Sunday, June 27, 2010

Cliché or no? 'You get what you pay for'

For the second time in my will-it-never-end job search, I've lost out to a 20-something candidate.

The first time, I really didn't mind: It was an editor's job at a new online-only news site focused on aggressively covering a single federal agency in Washington, D.C. The staff was very small and very green --newly graduated from college or still a college intern. The woman picked for the job was aged 24 and pretty green herself. And, as far as I was concerned, she was welcome to that headache.

The second time, though, I did mind -- alot. It, too, was an editor's job, at a niche newspaper covering politics with a 24/7 online news site. The guy selected was aged 28 and had a few years' experience under his belt as a writer and editor. (Note that I'm a journo to the core and will Google-stalk any candidate I've lost a job to.)

After wallowing a few days in disappointment, I came to a conclusion: the paper cheaped out and chose someone it can pay less to while he grows into the job. Carry that formula over to any news organization doing any hiring, though, and I could be out of luck in the field in which I've worked my whole career.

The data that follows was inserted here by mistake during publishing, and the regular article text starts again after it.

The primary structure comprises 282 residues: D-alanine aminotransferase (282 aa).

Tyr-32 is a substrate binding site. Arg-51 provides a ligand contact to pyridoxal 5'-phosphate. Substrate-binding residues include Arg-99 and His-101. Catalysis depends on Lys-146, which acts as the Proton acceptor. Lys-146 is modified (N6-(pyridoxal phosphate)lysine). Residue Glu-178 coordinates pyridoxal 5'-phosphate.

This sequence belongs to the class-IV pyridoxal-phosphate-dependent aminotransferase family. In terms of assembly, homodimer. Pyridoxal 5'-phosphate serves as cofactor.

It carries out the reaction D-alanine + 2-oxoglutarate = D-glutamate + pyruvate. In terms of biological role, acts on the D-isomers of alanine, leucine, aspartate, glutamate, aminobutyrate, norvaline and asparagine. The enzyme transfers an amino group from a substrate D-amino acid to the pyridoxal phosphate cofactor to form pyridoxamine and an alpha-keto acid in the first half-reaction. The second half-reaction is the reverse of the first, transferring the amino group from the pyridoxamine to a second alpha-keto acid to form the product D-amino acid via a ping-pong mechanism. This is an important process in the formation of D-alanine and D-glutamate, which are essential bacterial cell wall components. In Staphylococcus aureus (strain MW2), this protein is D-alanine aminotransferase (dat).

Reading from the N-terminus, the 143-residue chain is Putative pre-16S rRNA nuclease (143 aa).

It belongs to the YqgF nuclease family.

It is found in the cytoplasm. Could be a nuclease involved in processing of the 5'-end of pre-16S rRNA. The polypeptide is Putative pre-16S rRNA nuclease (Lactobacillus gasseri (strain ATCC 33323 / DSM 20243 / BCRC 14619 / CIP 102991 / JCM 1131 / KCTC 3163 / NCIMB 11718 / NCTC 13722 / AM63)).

I've been fighting a couple of negatives already in my job search:
  1. I targeted a metro area where journalism jobs seem plentiful, but where I don't currently reside;
  2. I've spent the bulk of my career in business journalism, which seems to make me unsuitable for covering politics or education or anything else in the narrow eyes of some prospective employers.
But while I can easily counter those concerns -- I don't expect a relocation allowance, for instance -- I can't argue away my experience. Nor should I have to.

It has come with bruises that often were hard-earned: how to avoid lawsuits (contact a lawyer early and often); how to psych-up an overworked staff (put your face on a punching bag); how not to antagonize a supervisor (don't surprise him/her needlessly) or a prized advertiser (don't misidentify the CEO's spouse in a story) or an angry reader (always return the voicemail).

So Mr./Ms. Employer, an experienced worker may cost you a bit more, but believe me when I say we're worth it.

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